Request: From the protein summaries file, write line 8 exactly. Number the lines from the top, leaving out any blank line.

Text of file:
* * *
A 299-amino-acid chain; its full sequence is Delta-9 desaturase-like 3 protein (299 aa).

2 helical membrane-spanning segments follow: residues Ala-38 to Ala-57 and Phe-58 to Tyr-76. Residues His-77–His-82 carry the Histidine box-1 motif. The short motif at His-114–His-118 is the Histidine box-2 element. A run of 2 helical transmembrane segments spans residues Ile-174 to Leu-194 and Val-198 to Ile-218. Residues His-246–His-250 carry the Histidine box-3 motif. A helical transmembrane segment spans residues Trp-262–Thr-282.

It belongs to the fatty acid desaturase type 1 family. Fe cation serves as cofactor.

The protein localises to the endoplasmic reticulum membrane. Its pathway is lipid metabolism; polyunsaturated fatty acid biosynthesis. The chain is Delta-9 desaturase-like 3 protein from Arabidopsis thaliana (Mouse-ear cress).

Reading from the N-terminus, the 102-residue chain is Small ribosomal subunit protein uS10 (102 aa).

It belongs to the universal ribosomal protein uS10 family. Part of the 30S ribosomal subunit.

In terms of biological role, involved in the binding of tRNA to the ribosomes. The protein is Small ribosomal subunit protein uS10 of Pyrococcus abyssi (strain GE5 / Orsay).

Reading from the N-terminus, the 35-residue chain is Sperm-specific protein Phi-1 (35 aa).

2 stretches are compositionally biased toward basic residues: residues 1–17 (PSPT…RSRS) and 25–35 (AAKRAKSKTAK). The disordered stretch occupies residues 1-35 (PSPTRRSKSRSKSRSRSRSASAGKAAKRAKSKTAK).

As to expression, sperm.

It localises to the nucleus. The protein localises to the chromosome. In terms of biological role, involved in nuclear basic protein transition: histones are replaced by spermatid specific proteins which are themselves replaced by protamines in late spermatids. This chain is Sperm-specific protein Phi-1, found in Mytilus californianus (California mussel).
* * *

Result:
Reading from the N-terminus, the 35-residue chain is Sperm-specific protein Phi-1 (35 aa).